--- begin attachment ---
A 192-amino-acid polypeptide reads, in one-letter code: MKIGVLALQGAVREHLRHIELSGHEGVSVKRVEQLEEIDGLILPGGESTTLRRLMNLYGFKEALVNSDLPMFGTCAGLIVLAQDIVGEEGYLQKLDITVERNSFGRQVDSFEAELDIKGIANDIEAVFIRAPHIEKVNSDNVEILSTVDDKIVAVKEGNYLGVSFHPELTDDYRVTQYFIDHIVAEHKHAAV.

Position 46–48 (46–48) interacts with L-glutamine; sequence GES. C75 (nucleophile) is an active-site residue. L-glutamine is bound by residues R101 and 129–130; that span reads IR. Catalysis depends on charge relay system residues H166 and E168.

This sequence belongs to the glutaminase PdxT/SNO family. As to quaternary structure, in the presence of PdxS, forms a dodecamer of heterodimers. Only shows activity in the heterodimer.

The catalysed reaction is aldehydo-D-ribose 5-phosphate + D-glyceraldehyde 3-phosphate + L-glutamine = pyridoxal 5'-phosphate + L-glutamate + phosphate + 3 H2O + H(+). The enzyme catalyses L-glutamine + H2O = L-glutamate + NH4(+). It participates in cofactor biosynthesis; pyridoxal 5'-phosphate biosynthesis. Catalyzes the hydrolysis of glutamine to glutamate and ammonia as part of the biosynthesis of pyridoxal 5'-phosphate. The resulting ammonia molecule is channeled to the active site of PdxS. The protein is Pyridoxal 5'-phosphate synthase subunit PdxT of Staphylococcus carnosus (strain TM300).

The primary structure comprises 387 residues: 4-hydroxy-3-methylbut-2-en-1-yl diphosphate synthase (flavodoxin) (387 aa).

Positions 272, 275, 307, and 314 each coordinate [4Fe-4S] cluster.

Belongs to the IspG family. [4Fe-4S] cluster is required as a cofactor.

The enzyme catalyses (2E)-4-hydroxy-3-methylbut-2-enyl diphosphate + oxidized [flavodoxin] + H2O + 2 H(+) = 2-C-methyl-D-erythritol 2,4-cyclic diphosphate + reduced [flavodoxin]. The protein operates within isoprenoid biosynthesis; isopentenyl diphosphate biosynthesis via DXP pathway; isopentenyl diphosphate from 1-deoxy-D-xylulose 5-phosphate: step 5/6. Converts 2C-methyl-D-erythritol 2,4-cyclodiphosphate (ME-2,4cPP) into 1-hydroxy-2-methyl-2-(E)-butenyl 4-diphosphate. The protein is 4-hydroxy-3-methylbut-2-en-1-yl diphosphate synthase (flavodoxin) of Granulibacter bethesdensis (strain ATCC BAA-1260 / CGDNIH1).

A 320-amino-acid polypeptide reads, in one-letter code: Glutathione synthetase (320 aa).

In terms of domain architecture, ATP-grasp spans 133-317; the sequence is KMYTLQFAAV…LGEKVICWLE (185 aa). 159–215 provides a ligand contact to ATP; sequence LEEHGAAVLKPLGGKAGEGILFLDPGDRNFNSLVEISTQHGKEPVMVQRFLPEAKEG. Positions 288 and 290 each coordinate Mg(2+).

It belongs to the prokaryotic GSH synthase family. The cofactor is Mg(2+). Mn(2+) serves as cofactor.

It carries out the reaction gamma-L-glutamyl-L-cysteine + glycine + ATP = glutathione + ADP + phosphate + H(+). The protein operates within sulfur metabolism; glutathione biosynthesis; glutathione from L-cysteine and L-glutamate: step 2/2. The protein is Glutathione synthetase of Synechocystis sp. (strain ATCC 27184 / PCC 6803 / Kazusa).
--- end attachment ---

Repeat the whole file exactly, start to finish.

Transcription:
A 192-amino-acid polypeptide reads, in one-letter code: MKIGVLALQGAVREHLRHIELSGHEGVSVKRVEQLEEIDGLILPGGESTTLRRLMNLYGFKEALVNSDLPMFGTCAGLIVLAQDIVGEEGYLQKLDITVERNSFGRQVDSFEAELDIKGIANDIEAVFIRAPHIEKVNSDNVEILSTVDDKIVAVKEGNYLGVSFHPELTDDYRVTQYFIDHIVAEHKHAAV.

Position 46–48 (46–48) interacts with L-glutamine; sequence GES. C75 (nucleophile) is an active-site residue. L-glutamine is bound by residues R101 and 129–130; that span reads IR. Catalysis depends on charge relay system residues H166 and E168.

This sequence belongs to the glutaminase PdxT/SNO family. As to quaternary structure, in the presence of PdxS, forms a dodecamer of heterodimers. Only shows activity in the heterodimer.

The catalysed reaction is aldehydo-D-ribose 5-phosphate + D-glyceraldehyde 3-phosphate + L-glutamine = pyridoxal 5'-phosphate + L-glutamate + phosphate + 3 H2O + H(+). The enzyme catalyses L-glutamine + H2O = L-glutamate + NH4(+). It participates in cofactor biosynthesis; pyridoxal 5'-phosphate biosynthesis. Catalyzes the hydrolysis of glutamine to glutamate and ammonia as part of the biosynthesis of pyridoxal 5'-phosphate. The resulting ammonia molecule is channeled to the active site of PdxS. The protein is Pyridoxal 5'-phosphate synthase subunit PdxT of Staphylococcus carnosus (strain TM300).

The primary structure comprises 387 residues: 4-hydroxy-3-methylbut-2-en-1-yl diphosphate synthase (flavodoxin) (387 aa).

Positions 272, 275, 307, and 314 each coordinate [4Fe-4S] cluster.

Belongs to the IspG family. [4Fe-4S] cluster is required as a cofactor.

The enzyme catalyses (2E)-4-hydroxy-3-methylbut-2-enyl diphosphate + oxidized [flavodoxin] + H2O + 2 H(+) = 2-C-methyl-D-erythritol 2,4-cyclic diphosphate + reduced [flavodoxin]. The protein operates within isoprenoid biosynthesis; isopentenyl diphosphate biosynthesis via DXP pathway; isopentenyl diphosphate from 1-deoxy-D-xylulose 5-phosphate: step 5/6. Converts 2C-methyl-D-erythritol 2,4-cyclodiphosphate (ME-2,4cPP) into 1-hydroxy-2-methyl-2-(E)-butenyl 4-diphosphate. The protein is 4-hydroxy-3-methylbut-2-en-1-yl diphosphate synthase (flavodoxin) of Granulibacter bethesdensis (strain ATCC BAA-1260 / CGDNIH1).

A 320-amino-acid polypeptide reads, in one-letter code: Glutathione synthetase (320 aa).

In terms of domain architecture, ATP-grasp spans 133-317; the sequence is KMYTLQFAAV…LGEKVICWLE (185 aa). 159–215 provides a ligand contact to ATP; sequence LEEHGAAVLKPLGGKAGEGILFLDPGDRNFNSLVEISTQHGKEPVMVQRFLPEAKEG. Positions 288 and 290 each coordinate Mg(2+).

It belongs to the prokaryotic GSH synthase family. The cofactor is Mg(2+). Mn(2+) serves as cofactor.

It carries out the reaction gamma-L-glutamyl-L-cysteine + glycine + ATP = glutathione + ADP + phosphate + H(+). The protein operates within sulfur metabolism; glutathione biosynthesis; glutathione from L-cysteine and L-glutamate: step 2/2. The protein is Glutathione synthetase of Synechocystis sp. (strain ATCC 27184 / PCC 6803 / Kazusa).